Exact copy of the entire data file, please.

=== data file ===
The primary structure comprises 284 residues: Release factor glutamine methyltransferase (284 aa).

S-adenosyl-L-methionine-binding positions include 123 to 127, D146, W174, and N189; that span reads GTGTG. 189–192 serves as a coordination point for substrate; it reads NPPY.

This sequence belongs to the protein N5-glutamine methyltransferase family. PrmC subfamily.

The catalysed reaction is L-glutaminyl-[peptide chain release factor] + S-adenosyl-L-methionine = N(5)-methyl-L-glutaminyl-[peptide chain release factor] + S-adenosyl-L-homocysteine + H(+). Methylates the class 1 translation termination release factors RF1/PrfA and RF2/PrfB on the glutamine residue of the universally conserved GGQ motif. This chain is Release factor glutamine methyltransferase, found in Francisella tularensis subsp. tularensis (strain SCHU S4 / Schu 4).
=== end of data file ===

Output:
The primary structure comprises 284 residues: Release factor glutamine methyltransferase (284 aa).

S-adenosyl-L-methionine-binding positions include 123 to 127, D146, W174, and N189; that span reads GTGTG. 189–192 serves as a coordination point for substrate; it reads NPPY.

This sequence belongs to the protein N5-glutamine methyltransferase family. PrmC subfamily.

The catalysed reaction is L-glutaminyl-[peptide chain release factor] + S-adenosyl-L-methionine = N(5)-methyl-L-glutaminyl-[peptide chain release factor] + S-adenosyl-L-homocysteine + H(+). Methylates the class 1 translation termination release factors RF1/PrfA and RF2/PrfB on the glutamine residue of the universally conserved GGQ motif. This chain is Release factor glutamine methyltransferase, found in Francisella tularensis subsp. tularensis (strain SCHU S4 / Schu 4).